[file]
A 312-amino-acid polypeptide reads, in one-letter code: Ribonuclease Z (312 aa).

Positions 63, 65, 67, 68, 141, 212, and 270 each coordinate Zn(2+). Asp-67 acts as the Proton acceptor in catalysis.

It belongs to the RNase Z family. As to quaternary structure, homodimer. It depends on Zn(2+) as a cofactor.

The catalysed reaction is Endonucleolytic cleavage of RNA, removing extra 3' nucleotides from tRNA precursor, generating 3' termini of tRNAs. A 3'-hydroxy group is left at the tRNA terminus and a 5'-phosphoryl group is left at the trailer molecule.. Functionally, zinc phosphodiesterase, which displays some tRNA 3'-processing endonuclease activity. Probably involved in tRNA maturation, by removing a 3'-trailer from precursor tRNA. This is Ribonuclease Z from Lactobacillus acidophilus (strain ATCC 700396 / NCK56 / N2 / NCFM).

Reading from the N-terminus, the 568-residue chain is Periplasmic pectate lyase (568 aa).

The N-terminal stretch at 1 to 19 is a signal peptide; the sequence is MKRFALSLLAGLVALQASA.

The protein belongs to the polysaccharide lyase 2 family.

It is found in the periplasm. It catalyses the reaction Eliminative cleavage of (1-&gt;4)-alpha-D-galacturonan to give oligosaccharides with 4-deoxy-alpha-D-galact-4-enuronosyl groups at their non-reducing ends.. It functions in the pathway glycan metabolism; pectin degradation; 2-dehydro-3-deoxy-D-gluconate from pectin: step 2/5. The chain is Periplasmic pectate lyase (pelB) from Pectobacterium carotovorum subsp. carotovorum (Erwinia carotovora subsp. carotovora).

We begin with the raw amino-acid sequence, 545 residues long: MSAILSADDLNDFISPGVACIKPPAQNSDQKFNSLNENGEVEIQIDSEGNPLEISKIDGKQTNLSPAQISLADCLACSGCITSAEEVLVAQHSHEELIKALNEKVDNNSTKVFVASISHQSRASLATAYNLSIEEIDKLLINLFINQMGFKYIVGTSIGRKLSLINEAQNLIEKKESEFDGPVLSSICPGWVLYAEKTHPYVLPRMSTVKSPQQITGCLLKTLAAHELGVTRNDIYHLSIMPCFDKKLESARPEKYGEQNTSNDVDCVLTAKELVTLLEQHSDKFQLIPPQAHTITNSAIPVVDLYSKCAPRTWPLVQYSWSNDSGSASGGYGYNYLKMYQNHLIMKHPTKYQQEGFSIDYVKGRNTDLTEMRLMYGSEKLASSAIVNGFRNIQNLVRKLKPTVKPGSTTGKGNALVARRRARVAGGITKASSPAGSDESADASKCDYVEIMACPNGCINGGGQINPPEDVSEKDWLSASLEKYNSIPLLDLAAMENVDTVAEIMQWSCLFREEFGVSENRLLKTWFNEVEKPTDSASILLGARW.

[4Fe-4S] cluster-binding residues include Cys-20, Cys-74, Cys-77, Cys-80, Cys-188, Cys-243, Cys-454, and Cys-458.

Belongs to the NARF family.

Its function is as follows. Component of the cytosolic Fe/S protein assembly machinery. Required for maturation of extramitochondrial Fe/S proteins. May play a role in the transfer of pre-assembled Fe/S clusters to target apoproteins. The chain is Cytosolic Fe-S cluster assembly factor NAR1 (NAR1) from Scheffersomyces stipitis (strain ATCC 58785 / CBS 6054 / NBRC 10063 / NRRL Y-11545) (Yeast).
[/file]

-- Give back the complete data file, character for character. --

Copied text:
A 312-amino-acid polypeptide reads, in one-letter code: Ribonuclease Z (312 aa).

Positions 63, 65, 67, 68, 141, 212, and 270 each coordinate Zn(2+). Asp-67 acts as the Proton acceptor in catalysis.

It belongs to the RNase Z family. As to quaternary structure, homodimer. It depends on Zn(2+) as a cofactor.

The catalysed reaction is Endonucleolytic cleavage of RNA, removing extra 3' nucleotides from tRNA precursor, generating 3' termini of tRNAs. A 3'-hydroxy group is left at the tRNA terminus and a 5'-phosphoryl group is left at the trailer molecule.. Functionally, zinc phosphodiesterase, which displays some tRNA 3'-processing endonuclease activity. Probably involved in tRNA maturation, by removing a 3'-trailer from precursor tRNA. This is Ribonuclease Z from Lactobacillus acidophilus (strain ATCC 700396 / NCK56 / N2 / NCFM).

Reading from the N-terminus, the 568-residue chain is Periplasmic pectate lyase (568 aa).

The N-terminal stretch at 1 to 19 is a signal peptide; the sequence is MKRFALSLLAGLVALQASA.

The protein belongs to the polysaccharide lyase 2 family.

It is found in the periplasm. It catalyses the reaction Eliminative cleavage of (1-&gt;4)-alpha-D-galacturonan to give oligosaccharides with 4-deoxy-alpha-D-galact-4-enuronosyl groups at their non-reducing ends.. It functions in the pathway glycan metabolism; pectin degradation; 2-dehydro-3-deoxy-D-gluconate from pectin: step 2/5. The chain is Periplasmic pectate lyase (pelB) from Pectobacterium carotovorum subsp. carotovorum (Erwinia carotovora subsp. carotovora).

We begin with the raw amino-acid sequence, 545 residues long: MSAILSADDLNDFISPGVACIKPPAQNSDQKFNSLNENGEVEIQIDSEGNPLEISKIDGKQTNLSPAQISLADCLACSGCITSAEEVLVAQHSHEELIKALNEKVDNNSTKVFVASISHQSRASLATAYNLSIEEIDKLLINLFINQMGFKYIVGTSIGRKLSLINEAQNLIEKKESEFDGPVLSSICPGWVLYAEKTHPYVLPRMSTVKSPQQITGCLLKTLAAHELGVTRNDIYHLSIMPCFDKKLESARPEKYGEQNTSNDVDCVLTAKELVTLLEQHSDKFQLIPPQAHTITNSAIPVVDLYSKCAPRTWPLVQYSWSNDSGSASGGYGYNYLKMYQNHLIMKHPTKYQQEGFSIDYVKGRNTDLTEMRLMYGSEKLASSAIVNGFRNIQNLVRKLKPTVKPGSTTGKGNALVARRRARVAGGITKASSPAGSDESADASKCDYVEIMACPNGCINGGGQINPPEDVSEKDWLSASLEKYNSIPLLDLAAMENVDTVAEIMQWSCLFREEFGVSENRLLKTWFNEVEKPTDSASILLGARW.

[4Fe-4S] cluster-binding residues include Cys-20, Cys-74, Cys-77, Cys-80, Cys-188, Cys-243, Cys-454, and Cys-458.

Belongs to the NARF family.

Its function is as follows. Component of the cytosolic Fe/S protein assembly machinery. Required for maturation of extramitochondrial Fe/S proteins. May play a role in the transfer of pre-assembled Fe/S clusters to target apoproteins. The chain is Cytosolic Fe-S cluster assembly factor NAR1 (NAR1) from Scheffersomyces stipitis (strain ATCC 58785 / CBS 6054 / NBRC 10063 / NRRL Y-11545) (Yeast).